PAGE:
Travellers’ diarrhoea is one of the most common problems faced by travellers. Although most travellers present to their GP primarily for relevant travel vaccinations and/or malaria prophylaxis, it is important to spend time discussing both the risk of acquiring travellers’ diarrhoea and self-treatment strategies.
A correction for this article will be published in the July 2019 issue of Medicine Today. The online version and the full text PDF of this article (see link above) have been corrected.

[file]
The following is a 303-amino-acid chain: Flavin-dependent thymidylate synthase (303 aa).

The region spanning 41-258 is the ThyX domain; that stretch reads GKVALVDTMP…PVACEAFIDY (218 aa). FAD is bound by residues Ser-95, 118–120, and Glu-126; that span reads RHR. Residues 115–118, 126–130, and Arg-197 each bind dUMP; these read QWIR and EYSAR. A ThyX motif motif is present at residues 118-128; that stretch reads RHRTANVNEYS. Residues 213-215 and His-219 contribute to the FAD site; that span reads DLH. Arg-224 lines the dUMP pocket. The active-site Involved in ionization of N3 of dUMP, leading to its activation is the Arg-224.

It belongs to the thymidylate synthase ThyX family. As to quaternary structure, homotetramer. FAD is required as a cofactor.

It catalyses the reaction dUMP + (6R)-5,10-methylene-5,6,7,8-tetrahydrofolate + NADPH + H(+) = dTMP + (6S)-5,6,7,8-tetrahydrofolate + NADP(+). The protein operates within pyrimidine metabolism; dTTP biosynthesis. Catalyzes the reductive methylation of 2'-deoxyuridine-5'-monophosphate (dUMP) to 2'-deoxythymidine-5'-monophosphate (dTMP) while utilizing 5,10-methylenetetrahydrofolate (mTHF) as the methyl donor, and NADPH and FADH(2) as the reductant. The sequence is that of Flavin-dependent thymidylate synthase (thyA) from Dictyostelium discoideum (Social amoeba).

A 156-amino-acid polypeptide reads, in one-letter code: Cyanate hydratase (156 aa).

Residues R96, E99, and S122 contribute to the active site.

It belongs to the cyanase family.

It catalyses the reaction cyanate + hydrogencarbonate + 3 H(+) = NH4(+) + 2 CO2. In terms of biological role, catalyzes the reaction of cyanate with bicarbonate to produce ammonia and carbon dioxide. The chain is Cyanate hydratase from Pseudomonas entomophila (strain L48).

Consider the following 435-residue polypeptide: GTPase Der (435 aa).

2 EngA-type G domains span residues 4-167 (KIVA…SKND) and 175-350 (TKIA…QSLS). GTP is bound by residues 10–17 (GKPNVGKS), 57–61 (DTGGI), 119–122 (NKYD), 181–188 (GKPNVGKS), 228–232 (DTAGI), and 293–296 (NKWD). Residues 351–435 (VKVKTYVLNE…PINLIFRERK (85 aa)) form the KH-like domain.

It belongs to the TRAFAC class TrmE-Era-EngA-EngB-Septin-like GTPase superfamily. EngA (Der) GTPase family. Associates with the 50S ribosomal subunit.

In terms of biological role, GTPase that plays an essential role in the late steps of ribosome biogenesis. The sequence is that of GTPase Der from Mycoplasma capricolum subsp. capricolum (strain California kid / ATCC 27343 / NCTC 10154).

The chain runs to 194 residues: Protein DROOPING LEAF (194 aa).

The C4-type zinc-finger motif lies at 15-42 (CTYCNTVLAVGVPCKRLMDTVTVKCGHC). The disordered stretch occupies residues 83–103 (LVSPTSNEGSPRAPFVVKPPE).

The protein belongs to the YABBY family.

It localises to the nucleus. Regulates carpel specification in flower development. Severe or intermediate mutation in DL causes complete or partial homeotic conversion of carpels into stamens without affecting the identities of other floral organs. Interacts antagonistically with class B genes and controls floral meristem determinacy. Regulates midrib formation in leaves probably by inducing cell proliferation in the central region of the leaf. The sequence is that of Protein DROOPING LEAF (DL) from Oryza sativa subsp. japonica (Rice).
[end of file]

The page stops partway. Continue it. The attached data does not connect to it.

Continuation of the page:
Travellers’ diarrhoea (TD) is widely acknowledged as one of the most common diseases occurring in travellers with 30 to 70% affected either when away and/or on their return.1-3 Although the disease may be mild, progression to moderate or severe disease can occur, which can be incapacitating. Diarrhoeal disease remains a relevant cause of death in young children in developing countries; however, mortality from TD is extremely unlikely.4